The Environmental Protection Agency (EPA) has already announced its readiness and willingness to use the Clean Air Act to regulate greenhouse gas emissions. Now comes word that it is at least considering using the Clean Water Act to do the same.
It doesn’t follow that either will actually be used to limit the emission of carbon dioxide and other greenhouse gases; legislation is pending in House and Senate that seek to address that very issue, and more precise instrument is clearly preferable to a blunt one. But the Clean Air Act decision followed a 2007 Supreme Court finding that carbon dioxide is a pollutant; and when the EPA published a federal register in March seeking public comment on the use of the Clean Water Act, it did so following a suit brought by the Center for Biological Diversity.
Whereas greenhouse gas emissions are most often associated with climate change, the CBD suit sought to address the role of CO2 in what is known as ocean acidification.
Now, whatever you might choose to believe about the role of carbon dioxide in affecting, or not affecting, Earth’s climate, the fact of the matter is that concentrations of atmospheric CO2 are rising. Witness, by way of graphic illustration, yon Keeling Curve:
Approximately one-third of the carbon dioxide that is emitted is absorbed by the ocean. According to a 2009 study in the journal Nature, in 2008 the global ocean absorbed approximately 2.3 billion tons of carbon dioxide, and today contains approximately 150 billion tons of carbon, one third more than in 1990.
That’s yay for us, because the more CO2 the ocean absorbs, the less reaches the atmosphere (although there are signs that the rate at which the ocean is able to absorb that CO2 is slowing down as the seas warm). And some ocean life might benefit from a little extra carbon dioxide: some cyanobacteria, for example, may undergo enhanced photosynthesis.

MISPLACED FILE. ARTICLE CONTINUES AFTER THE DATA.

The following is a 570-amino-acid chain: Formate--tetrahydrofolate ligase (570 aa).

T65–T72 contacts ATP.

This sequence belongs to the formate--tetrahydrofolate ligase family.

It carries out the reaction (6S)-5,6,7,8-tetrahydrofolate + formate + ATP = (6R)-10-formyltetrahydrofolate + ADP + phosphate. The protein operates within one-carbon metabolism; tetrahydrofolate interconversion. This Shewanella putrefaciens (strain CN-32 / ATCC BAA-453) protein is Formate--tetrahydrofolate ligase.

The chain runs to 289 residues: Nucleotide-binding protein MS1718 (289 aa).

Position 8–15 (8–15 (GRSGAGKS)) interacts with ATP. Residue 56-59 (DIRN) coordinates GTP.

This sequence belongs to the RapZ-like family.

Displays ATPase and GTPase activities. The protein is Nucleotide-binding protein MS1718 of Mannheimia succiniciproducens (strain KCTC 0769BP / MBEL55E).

But as the ocean absorbs more CO2, it becomes slightly more acidic: the pH of ocean surface waters has decreased by about 0.1 since the industrial age began, and under current emission scenarios is predicted to decrease an additional 0.3 or so by the end of the century, from a pre-industrial level of 8.2 to 7.8. (opens PDF). (Recourse to high school chemistry textbooks shows that the ocean isn’t actually acid under this scenario, simply more acidic – or, if you like, less basic).
Why might this matter? The primary concern of many researchers is that a decrease in ocean pH results in a decline in the availability of carbonate ions, which are vital component of the calcium carbonate shells and skeletons of a
variety of marine species, including corals, urchins, oysters, clams
and mussels. In a low-carbonate ocean, such animals experience greater
difficulty in forming their skeletons and shells, and those structures
are likely also to prove thinner, less robust and ultimately vulnerable
This study, for example, found that pteropod shells began to dissolve in seawater with a pH equivalent to the level predicted for the end of the century, and numerous other studies have found similar results with other calcifying organisms. Other predicted and observed impacts on organisms include a reduction in the dissolved iron that is vital for marine phytoplankton, and even fish larvae no longer being able to “smell” predators.
There are still many uncertainties about the biological and physical impacts of ocean acidification, and even some studies in which some calcifying organisms appear to buck the trend of the majority.
But as this article, which quotes Richard Feely of the National Oceanic and Atmospheric Administration, makes clear, the potential ramifications are considerable: